(8) Petty TL. The National Mucolytic Study. Results of a randomized, double-blind, placebo-controlled study of iodinated glycerol in chronic obstructive bronchitis. Chest. 1990;97:75-83. doi: 10.1378/chest.97.1.75. PubMed PMID: 2403903.

(9) Faul F, Erdfelder E, Lang AG, Buchner A. G*Power 3: a flexible statistical power analysis program for the social, behavioral, and biomedical sciences. Behav Res Methods. 2007;39:175-91. doi: 10.3758/BF03193146. PubMed PMID: 17695343.

(10) Poppe JK. Clinical Experiences with Acetylcysteine as a Mucolytic Agent. Dis Chest. 1964;46:66-9. PubMed PMID: 14195409.

(11) Hirsch SR, Kory RC. An evaluation of the effect of nebulized N-acetylcysteine on sputum consistency. J Allergy. 1967;39:265-73. doi: 10.1016/0021-8707(67)90090-1. PubMed PMID: 5337455.

(12) Kory RC, Hirsch SR, Giraldo J. Nebulization of N-acetylcysteine combined with a bronchodilator in patients with chronic bronchitis. A controlled study. Dis Chest. 1968;54:504-9. PubMed PMID: 4881157.

(13) Hirsch SR, Viernes PF, Kory RC. Clinical and physiological evaluation of mucolytic agents nebulized with soproterenol: 10 per cent N-acetylcysteine verus 10 per cent 2-mercaptoethane sulphonate. Thorax. 1970;25:737-43. PubMed PMID: 4925508; PubMed Central PMCID: PMC472218.

(14) Gallon AM. Evaluation of nebulised acetylcysteine and normal saline in the treatment of sputum retention following thoracotomy. Thorax. 1996;51:429-32. PubMed PMID: 8733499.

(15) Giordano A, Holsclaw D, Litt M. Effects of various drugs on canine tracheal mucociliary transport. Ann Otol Rhinol Laryngol. 1978;87:484-90. doi: 10.1177/000348947808700405. PubMed PMID: 686591.

(16) Vargas MH, Rodrlguez-Godlnez I, Arias-Gomez J, Furuya ME. Circadian variability of pulse oximetry in healthy children under the age of 7. Arch Bronconeumol. 2012;48:2026. doi: 10.1016/j.arbr.2012.02.003. PubMed PMID: 22424963.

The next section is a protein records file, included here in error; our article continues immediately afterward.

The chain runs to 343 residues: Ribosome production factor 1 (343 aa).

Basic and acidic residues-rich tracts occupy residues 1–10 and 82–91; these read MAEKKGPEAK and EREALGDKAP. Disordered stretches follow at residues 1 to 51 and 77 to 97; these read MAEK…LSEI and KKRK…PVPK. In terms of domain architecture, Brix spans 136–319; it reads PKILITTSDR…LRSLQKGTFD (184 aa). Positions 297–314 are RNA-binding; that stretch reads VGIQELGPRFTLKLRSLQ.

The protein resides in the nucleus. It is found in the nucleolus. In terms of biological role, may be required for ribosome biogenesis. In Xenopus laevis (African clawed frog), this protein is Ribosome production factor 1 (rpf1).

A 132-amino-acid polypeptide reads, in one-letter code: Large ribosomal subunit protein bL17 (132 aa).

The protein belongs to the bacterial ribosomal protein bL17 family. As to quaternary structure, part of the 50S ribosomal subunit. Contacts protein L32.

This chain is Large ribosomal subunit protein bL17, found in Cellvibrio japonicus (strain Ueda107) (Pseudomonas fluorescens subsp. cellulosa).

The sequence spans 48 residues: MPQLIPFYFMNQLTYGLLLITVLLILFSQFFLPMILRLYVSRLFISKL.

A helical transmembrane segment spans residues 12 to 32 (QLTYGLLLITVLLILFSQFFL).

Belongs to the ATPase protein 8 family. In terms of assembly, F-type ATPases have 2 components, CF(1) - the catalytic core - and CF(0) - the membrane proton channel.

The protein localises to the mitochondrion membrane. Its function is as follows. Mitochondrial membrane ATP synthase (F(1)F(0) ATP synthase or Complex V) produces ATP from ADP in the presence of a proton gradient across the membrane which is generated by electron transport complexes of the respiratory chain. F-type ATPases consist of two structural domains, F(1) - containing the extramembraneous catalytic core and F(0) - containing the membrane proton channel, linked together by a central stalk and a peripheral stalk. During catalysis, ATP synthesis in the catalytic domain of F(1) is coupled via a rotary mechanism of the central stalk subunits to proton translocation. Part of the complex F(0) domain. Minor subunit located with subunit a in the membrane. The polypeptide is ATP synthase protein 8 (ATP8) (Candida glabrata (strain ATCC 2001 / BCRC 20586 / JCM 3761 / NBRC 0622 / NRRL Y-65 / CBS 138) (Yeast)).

(17) Vargas MH, Heyaime-Lalane J, Perez-Rodriguez L, Zuniga-Vazquez G, Furuya ME. Day-night fluctuation of pulse oximetry: an exploratory study in pediatric inpatients. Rev Invest Clin. 2008;60:303-10. PubMed PMID: 18956552.

(18) Agusti AG, Togores B, Ibanez J, Raurich JM, Maimo A, Bergada J, et al. Effects of N-acetylcysteine on tissue oxygenation in patients with multiple organ failure and evidence of tissue hypoxia. Eur Respir J. 1997;10:19626. doi: 10.1183/09031936.97.10091962. PubMed PMID: 9311486.

Seyed Masoom Masoompour [1], MD; Amir Anushiravani [2], MD; Amir Tafaroj Norouz [2], MD

[1] Pulmonary and Critical Care Division, Department of Internal Medicine, Shahid Fahghihi Hospital, Shiraz University of Medical Sciences, Shiraz, Iran;

[2] Department of Internal Medicine, Nemazee Hospital, Student Research Center, Shiraz University of Medical Sciences, Shiraz, Iran

Correspondence:

Amir Anushiravani, MD;

Department of Internal Medicine, Student Research Center Nemazee Hospital, Zand Avenue, P.O. Box: 7193634154, Shiraz, Iran

Tel: +98 917 3160616

Fax: +98 71 36474316

Email: amiranush23@yahoo.com

Received: 31 July 2014

Revised: 12 October 2014

Accepted: 17 November 2014

Table 1: Demographic and clinical characteristics of control
(normal saline nebulization) and case (N-acetylcysteine
nebulization) groups

                             Control (n=20)      Case (n=20)

Age (years)                  50.6 [+ or -] 21    59.7 [+ or -] 22
Gender (M/F)                 8/12                11/9
Temperature (C)              37.2 [+ or -] 0.9   37.1 [+ or -] 0.8
Pulse rate (per min)         99 [+ or -] 17      90 [+ or -] 17
Mean blood pressure (mmHg)   94.5 [+ or -] 14    86.9 [+ or -] 11
FiO2 (%)                     44.5 [+ or -] 13    49.5 [+ or -] 25
Underlying diseases
COPD (%)                     10                  20
IHD/CHF (%)                  10                  25
DM (%)                       5                   10
Mortality (%)                7 (35%)             10 (50%)

                             95% Confidence   P value
                             interval of the
                             difference

                             Lower    Upper

Age (years)                  -5.01    23.1    0.289
Gender (M/F)                 -15.6    45.6    0.527
Temperature (C)              -0.61    0.54    0.779
Pulse rate (per min)         -21      1.8     0.108
Mean blood pressure (mmHg)   -16.01   82.1    0.049